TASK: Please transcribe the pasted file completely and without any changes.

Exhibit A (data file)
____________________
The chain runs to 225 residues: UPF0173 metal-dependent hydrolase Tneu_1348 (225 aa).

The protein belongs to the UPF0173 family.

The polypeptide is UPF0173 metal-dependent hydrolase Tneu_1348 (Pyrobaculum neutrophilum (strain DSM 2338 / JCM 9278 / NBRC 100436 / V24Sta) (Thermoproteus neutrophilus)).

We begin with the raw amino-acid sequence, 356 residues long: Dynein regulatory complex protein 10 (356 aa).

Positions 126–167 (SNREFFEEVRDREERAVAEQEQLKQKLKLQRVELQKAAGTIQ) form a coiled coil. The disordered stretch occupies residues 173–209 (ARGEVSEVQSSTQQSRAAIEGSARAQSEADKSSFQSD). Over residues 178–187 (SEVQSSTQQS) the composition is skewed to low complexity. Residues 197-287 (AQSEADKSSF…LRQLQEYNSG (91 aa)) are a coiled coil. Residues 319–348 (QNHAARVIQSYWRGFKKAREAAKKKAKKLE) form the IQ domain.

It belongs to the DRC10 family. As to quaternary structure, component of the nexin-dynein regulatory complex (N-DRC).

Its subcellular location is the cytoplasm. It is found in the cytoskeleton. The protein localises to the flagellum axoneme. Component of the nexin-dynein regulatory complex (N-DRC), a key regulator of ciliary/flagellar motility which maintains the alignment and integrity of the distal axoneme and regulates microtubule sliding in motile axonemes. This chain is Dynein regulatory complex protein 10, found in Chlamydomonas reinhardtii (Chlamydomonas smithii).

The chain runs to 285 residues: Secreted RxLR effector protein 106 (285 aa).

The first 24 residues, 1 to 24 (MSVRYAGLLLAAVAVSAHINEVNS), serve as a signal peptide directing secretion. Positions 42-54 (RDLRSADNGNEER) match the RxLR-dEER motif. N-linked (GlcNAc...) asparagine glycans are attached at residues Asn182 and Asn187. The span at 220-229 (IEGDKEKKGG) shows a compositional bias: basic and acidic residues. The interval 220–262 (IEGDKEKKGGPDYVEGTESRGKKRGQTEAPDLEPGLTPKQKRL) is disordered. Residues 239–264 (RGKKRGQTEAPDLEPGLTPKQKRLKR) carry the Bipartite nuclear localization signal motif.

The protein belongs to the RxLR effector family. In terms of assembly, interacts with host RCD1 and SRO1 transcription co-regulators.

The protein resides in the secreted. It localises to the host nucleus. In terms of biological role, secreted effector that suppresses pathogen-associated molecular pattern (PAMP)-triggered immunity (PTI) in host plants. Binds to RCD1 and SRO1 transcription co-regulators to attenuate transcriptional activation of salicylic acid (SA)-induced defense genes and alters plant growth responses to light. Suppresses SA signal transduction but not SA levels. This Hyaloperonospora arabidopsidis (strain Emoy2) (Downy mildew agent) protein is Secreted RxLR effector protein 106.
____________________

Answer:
The chain runs to 225 residues: UPF0173 metal-dependent hydrolase Tneu_1348 (225 aa).

The protein belongs to the UPF0173 family.

The polypeptide is UPF0173 metal-dependent hydrolase Tneu_1348 (Pyrobaculum neutrophilum (strain DSM 2338 / JCM 9278 / NBRC 100436 / V24Sta) (Thermoproteus neutrophilus)).

We begin with the raw amino-acid sequence, 356 residues long: Dynein regulatory complex protein 10 (356 aa).

Positions 126–167 (SNREFFEEVRDREERAVAEQEQLKQKLKLQRVELQKAAGTIQ) form a coiled coil. The disordered stretch occupies residues 173–209 (ARGEVSEVQSSTQQSRAAIEGSARAQSEADKSSFQSD). Over residues 178–187 (SEVQSSTQQS) the composition is skewed to low complexity. Residues 197-287 (AQSEADKSSF…LRQLQEYNSG (91 aa)) are a coiled coil. Residues 319–348 (QNHAARVIQSYWRGFKKAREAAKKKAKKLE) form the IQ domain.

It belongs to the DRC10 family. As to quaternary structure, component of the nexin-dynein regulatory complex (N-DRC).

Its subcellular location is the cytoplasm. It is found in the cytoskeleton. The protein localises to the flagellum axoneme. Component of the nexin-dynein regulatory complex (N-DRC), a key regulator of ciliary/flagellar motility which maintains the alignment and integrity of the distal axoneme and regulates microtubule sliding in motile axonemes. This chain is Dynein regulatory complex protein 10, found in Chlamydomonas reinhardtii (Chlamydomonas smithii).

The chain runs to 285 residues: Secreted RxLR effector protein 106 (285 aa).

The first 24 residues, 1 to 24 (MSVRYAGLLLAAVAVSAHINEVNS), serve as a signal peptide directing secretion. Positions 42-54 (RDLRSADNGNEER) match the RxLR-dEER motif. N-linked (GlcNAc...) asparagine glycans are attached at residues Asn182 and Asn187. The span at 220-229 (IEGDKEKKGG) shows a compositional bias: basic and acidic residues. The interval 220–262 (IEGDKEKKGGPDYVEGTESRGKKRGQTEAPDLEPGLTPKQKRL) is disordered. Residues 239–264 (RGKKRGQTEAPDLEPGLTPKQKRLKR) carry the Bipartite nuclear localization signal motif.

The protein belongs to the RxLR effector family. In terms of assembly, interacts with host RCD1 and SRO1 transcription co-regulators.

The protein resides in the secreted. It localises to the host nucleus. In terms of biological role, secreted effector that suppresses pathogen-associated molecular pattern (PAMP)-triggered immunity (PTI) in host plants. Binds to RCD1 and SRO1 transcription co-regulators to attenuate transcriptional activation of salicylic acid (SA)-induced defense genes and alters plant growth responses to light. Suppresses SA signal transduction but not SA levels. This Hyaloperonospora arabidopsidis (strain Emoy2) (Downy mildew agent) protein is Secreted RxLR effector protein 106.